Archive for September, 2009

Facebook Friend Stats and Gender Ratios of Skeptics

Only a cold-hearted scientist can take their friends and turn them into numbers. Courtesy of the Friend Facts Facebook app, I have the following statistics regarding my Facebook friends:

Gender breakdown: 33% female / 67% male
Relationship status: 57% single / 43% taken
Political breakdown: 97% democrats / 3% republicans
Geographic distribution: 12 countries, 24 states
Most common zodiac sign: Aries (20 friends)
Favorite music: Pink Floyd (16 friends)
Favorite TV show: House (17 friends)
Favorite movie: Fight Club (12 friends)
Favorite book: The God Delusion (21 friends)
Favorite activity: Reading (23 friends)

Now, my Facebook friends are pretty much entirely comprised of skeptical people because they come seeking me because I’m mildly Internet-“famous”. Of course, these are mostly skeptics who like me (there are some who don’t) so it’s biased in that way, but humor me for a little bit.

I’m unsurprised but highly amused by the most common activity, book, and TV show. I’m mildly surprised by the political distribution although I’d have suspected it. However, since this app does not take into account the Libertarians I must be friends with, I’m going to go ahead and assume I generally only piss off the socially conservative of the fiscally conservative population.

But I suspected all along that you shifty Aries were more disposed towards skepticism of astrology!

What’s really bothering me, though, is the gender ratio. From what I’ve heard, TAM 7 (or was it 6? I’ve forgotten already) also had a similar ratio. Most skeptics were saying that was only because women aren’t as inclined towards going to conferences and that outside of the conference the ratio was more balanced, but I didn’t meet all these people at TAM.

Seeing that I’m a blogger, however, perhaps it is true that the number of skeptics in general has a balanced gender ratio but women are less interested in skeptical activism.

But, of course, this is just my Facebook and I’m but one person. I can only speculate a little.

Now, this isn’t very scientific, but I’m just a little bit curious. I’d like anybody reading this with a Facebook to use this app and post your stats in the comments.

The Future of Elles?

I suppose in making this post my purpose here is to simply mark a time of ambiguity in my blogging career.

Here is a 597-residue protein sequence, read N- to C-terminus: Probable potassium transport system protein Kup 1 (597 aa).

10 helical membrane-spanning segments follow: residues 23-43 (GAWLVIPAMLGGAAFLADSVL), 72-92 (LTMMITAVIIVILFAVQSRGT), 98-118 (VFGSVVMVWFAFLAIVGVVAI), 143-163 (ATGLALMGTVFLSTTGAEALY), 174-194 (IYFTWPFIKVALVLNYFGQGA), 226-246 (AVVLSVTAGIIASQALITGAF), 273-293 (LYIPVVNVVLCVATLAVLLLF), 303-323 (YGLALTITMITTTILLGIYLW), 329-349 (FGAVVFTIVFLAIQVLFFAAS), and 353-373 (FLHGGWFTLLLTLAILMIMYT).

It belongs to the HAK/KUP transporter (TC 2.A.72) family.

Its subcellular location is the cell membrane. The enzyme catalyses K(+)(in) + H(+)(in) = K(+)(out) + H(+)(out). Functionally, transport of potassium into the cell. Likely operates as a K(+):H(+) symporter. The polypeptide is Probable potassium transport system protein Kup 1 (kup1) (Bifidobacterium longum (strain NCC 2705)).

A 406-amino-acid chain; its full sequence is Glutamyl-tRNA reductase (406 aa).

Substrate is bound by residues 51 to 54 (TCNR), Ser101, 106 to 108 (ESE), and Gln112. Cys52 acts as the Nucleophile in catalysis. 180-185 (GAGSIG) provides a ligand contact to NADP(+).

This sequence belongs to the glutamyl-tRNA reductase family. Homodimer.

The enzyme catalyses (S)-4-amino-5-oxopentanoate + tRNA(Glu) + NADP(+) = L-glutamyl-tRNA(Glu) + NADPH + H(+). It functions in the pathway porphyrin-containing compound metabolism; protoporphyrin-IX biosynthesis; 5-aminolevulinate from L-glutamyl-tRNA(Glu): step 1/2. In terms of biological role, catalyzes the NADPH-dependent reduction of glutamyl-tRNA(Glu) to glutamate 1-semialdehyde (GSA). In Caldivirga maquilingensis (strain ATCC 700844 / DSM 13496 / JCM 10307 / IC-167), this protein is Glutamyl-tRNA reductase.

In case you haven’t noticed, I don’t blog very often any more. At least, not as much as I used to.

Most of this I attribute to the fact that school keeps me increasingly busy nowadays so I don’t keep up with stuff as much, anymore. Part of it I attribute to my Twitter account. Instead of posting articles I find and my commentary here, I usually just put it up on my Twitter and sum up my likes  or dislikes in less than 140 characters. And, there’s also the matter of Teen Skepchick, which I know I can cross-post stuff from there onto here, but I try to keep content rather separate, so when I do have something to write about it usually goes there.

But sometimes I wonder if it’s just because I’m sick of repeating myself. How many times can you refute the same tired old creationist question of “if humans came from monkeys, why are there still monkeys”?

Yesterday, I realized that I have been posting slightly more regularly on Teen Skepchick than on this blog, and I kind of feel like the reason I’m doing that is it seems a more important project to me. So what if I stopped posting here altogether? Well, I dunno.

Apparently, I’ve also just changed my blog name from Splendid Elles to Plain and Simple Elles on a whim. The “plain and simple” bit is a reference from Star Trek: Deep Space Nine which I’ve been watching a lot of, but I won’t go into a description of the particular scene because it’s not that important. I think it’s because I, Elles, am many things, not just “splendid”, and I want people to think about me as a complex whole that is Elles, and not just “The Splendid One”. I may change the name back, we’ll see.

Advice is welcome, but I promise you that when I do have time, and when I do see misinformation in the media, in creationist propaganda, or anywhere from an Internet chatroom to a lunchtime discussion, I’ll be here to call “them” out on it.

Where’s My Cookie Dough?

This is the sort of thing I do in history when we’re talking about people like Aquinas:


  1. I can conceive in my mind of the tastiest batch of cookie dough.
  2. Existence is tastier than non-existence.

Therefore, the Tastiest Batch of Cookie Dough must exist.

I think I’ve said that on Twitter in one form or another before, but I was just going over my notes and noticed it… along with some rant about Star Trek. I think that means I need to pay more attention in class?